The United Kingdom is a world leader in anti-social behaviour law. That should not be taken to mean that the problems of anti-social behaviour are greater here than anywhere else. Anti-social behaviour has always been a problem in the United Kingdom, as it is in any large, urbanised modern society. What is unique is the legal response to the problem-the creation of special orders, the greater role of public bodies in policing and public order, the enhanced role of the bodies in the life of citizens in order to encourage social responsibility.
Until the Anti-Social Behaviour Act 2003, the wide variety of sources available to local authorities, police authorities, and other public bodies were diverse and hard to find. We saw an emerging body of law which demanded a single major text bringing together all of the relevant law on the subject. That is the aim of this work, and at the time of writing, we are not aware of any other with the same mission.
We have tried to produce an accessible commentary that addresses the real legal issues faced by professionals confronted with anti-social behaviour matters. We want to encourage professionals to consider the variety of responses available to them which might ordinarily lie outside of their fields of expertise. As, they are also extensive powers, there is a risk that they may offer only short term but ultimately ineffective solutions to general social problems, often at the expense of individual human rights and we draw attention to the wider legal limits on the use of those power such as the Human Rights Act 1998.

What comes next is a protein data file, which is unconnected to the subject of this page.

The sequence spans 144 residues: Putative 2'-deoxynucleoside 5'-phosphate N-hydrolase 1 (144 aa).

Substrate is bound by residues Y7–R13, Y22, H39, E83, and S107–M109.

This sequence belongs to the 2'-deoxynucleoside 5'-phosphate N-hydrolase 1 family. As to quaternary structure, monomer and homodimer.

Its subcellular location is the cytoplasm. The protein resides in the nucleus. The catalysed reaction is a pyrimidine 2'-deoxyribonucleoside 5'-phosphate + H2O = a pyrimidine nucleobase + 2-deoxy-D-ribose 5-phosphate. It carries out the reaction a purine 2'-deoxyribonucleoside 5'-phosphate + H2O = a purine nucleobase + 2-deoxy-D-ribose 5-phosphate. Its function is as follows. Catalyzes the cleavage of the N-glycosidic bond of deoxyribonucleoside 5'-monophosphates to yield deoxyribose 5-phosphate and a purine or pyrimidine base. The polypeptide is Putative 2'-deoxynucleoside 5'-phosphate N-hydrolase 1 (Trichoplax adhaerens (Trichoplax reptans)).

We hope that this text will prove a genuinely useful tool in the anti-social behaviour work its readers do in the field, promoting speed, confidence and accuracy. We also hope that as a whole it provides a valuable contribution to the current discourse in the legal world at large about anti-social behaviour, its policies, practice and procedure.